This guest blogpost comes our way from Lama Jampa Thaye, a scholar, author, and meditation master from the UK.

From London to Los Angeles it seems like it’s the age of compassion. I hear it everywhere I go. Politicians are selling it, advertisers are packaging it, gurus are preaching it, and movie stars are wearing it.

Maybe we Buddhists should be happy about this fashion for compassion. After all, it says in the sutras:

Whoever wishes to attain Buddhahood does not need to train in many teachings but needs only to train in one—that of great compassion.

Yet, I wonder if it’s not in fact actually the age of sentimentality. Perhaps genuine compassion, the wish that all beings be free from suffering and its causes, has been confused with its ugly step-sister. Whereas compassion looks outward to others, sentimentality is all about us and our feelings—a seductive force in a culture where we want to feel good about ourselves all the time. Consequently, sentimentality has little regard for the actual well-being of those for whom it pretends to be concerned. It’s like the foolish parent, who, to feel good about herself, indulges every whim of her child with predictably disastrous results.

At the very same time sentimentality craves applause, an applause that comes at no personal cost, nowadays, if you support the currently approved cause, organization, or party. After all, voting ‘compassionate,’ gets you a free pass on your personal behavior, in addition to invitations to all the best parties, where the great humanitarians and philanthropists mingle.

Unfortunately, we modern Buddhists are not free of this confusion between sentimentality and compassion. Forty or more years on from our first encounter with impeccable Asian teachers, much of our Buddhism is a patchwork of unexamined sentiments and fashionable assumptions, mostly, but not all, benign, and lightly ‘dharma-fied’ by terming them ‘compassion.’ Yet it is vital that our understanding of compassion should be consistent with Buddha’s tough and clear-minded teachings on moral discipline, since, as he insisted, unless people live an ethical life, the genuine happiness that we wish for them in this and future lives will be unobtainable.

We can find these teachings in the vows of the Pratimoksha (‘Individual liberation’), which is regarded in Tibetan Buddhism as the ethical code of the so called Hinayana, just as the Bodhisattva and Vidyadhara vows are the codes for the Mahayana and Vajrayana respectively. In the Pratimoksha vows Buddha set out four fundamental ethical trainings for both householders and monastics:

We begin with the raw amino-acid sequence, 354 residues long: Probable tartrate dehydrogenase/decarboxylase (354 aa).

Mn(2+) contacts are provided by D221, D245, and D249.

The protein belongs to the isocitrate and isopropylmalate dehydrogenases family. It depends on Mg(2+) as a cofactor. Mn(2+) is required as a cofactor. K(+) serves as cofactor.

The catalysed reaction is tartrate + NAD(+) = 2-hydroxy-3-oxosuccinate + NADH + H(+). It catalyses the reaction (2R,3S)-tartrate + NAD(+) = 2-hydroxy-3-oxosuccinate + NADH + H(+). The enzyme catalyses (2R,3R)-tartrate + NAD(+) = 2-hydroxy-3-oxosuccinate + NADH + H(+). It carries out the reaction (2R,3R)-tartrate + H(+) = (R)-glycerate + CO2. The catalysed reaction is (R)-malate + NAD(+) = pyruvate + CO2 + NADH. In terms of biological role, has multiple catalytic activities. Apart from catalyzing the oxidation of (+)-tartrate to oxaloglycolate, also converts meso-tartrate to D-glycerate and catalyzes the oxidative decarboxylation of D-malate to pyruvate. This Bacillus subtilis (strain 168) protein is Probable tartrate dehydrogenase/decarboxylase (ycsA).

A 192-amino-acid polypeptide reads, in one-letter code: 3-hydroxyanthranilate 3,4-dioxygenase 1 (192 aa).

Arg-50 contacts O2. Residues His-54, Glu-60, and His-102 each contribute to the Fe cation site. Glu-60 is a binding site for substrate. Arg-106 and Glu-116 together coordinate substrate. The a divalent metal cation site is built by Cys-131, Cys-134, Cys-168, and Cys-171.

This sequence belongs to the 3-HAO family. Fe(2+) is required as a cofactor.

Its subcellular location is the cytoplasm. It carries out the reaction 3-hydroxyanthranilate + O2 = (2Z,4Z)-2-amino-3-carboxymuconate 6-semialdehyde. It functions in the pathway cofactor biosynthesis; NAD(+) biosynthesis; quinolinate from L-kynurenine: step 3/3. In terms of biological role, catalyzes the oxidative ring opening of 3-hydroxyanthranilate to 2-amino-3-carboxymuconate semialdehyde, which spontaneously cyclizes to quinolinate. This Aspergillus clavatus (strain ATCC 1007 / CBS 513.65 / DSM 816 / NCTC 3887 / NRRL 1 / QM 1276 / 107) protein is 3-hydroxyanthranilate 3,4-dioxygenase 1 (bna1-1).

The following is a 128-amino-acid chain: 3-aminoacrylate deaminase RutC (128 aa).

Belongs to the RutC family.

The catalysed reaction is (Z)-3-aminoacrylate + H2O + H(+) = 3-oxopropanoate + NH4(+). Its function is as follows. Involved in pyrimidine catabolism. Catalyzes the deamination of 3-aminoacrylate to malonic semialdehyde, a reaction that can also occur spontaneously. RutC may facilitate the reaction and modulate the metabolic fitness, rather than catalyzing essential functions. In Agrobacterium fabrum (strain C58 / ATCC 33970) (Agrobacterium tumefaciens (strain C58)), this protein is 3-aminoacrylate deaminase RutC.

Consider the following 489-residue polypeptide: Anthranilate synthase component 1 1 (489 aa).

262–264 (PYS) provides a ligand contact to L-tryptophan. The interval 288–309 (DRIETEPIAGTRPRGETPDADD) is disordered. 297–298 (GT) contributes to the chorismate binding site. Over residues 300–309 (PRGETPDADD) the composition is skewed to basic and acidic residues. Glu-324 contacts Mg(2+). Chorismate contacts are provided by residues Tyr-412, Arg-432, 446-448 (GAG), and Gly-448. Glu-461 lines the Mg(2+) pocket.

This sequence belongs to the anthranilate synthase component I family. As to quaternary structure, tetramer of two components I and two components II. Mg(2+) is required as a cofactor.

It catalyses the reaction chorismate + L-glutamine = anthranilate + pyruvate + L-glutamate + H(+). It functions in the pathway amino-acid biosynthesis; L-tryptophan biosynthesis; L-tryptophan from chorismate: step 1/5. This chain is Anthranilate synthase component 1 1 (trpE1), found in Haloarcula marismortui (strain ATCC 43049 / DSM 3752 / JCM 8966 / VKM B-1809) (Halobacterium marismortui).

To avoid taking life
To avoid taking that which has not been given
To avoid sexual misconduct
To avoid false speech

Thus, when we wish that others be endowed with the causes of happiness, we must understand that it is only the practice of these moral precepts that constitutes such causes. In other words, the proper fulfilment of the bodhisattva vow, the supreme expression of compassionate engagement with the needs of others, depends upon our reliance on the essence of the preceding vow, the Pratimoksha.

Sometimes I feel that we are looking in the mirror and telling ourselves it’s Buddhism staring back at us, when, beneath the spiritual cosmetics, we’ve got more or less the same face and same values as before—somewhat older but still untouched by the reality of dharma. It’s a reality, which does not map neatly on to our cultural and political preconceptions but requires that we take moral discipline seriously. It’s not without importance that moral discipline is the first of ‘the three trainings’ comprising morality, meditation, and wisdom. It might even be that our own slow progress as dharma practitioners and the difficulties that have occurred in some western Buddhist communities have their roots in our inattention to this fact.

Yet it’s not too late to begin again but this time let’s start at the beginning—with the dharma served straight up, instead of diluted to our sentimental tastes or adjusted until it looks just like our pre-Buddhist self. By making Buddha’s ethical guidance our basis we might even develop a little compassion this time around in place of the watered-down love that we’ve been busy producing in the name of Buddhist compassion.

Lama Jampa Thaye

Previous Tricycle blogpost by Lama Jampa, “The Power of Commitment”

Image at top: via


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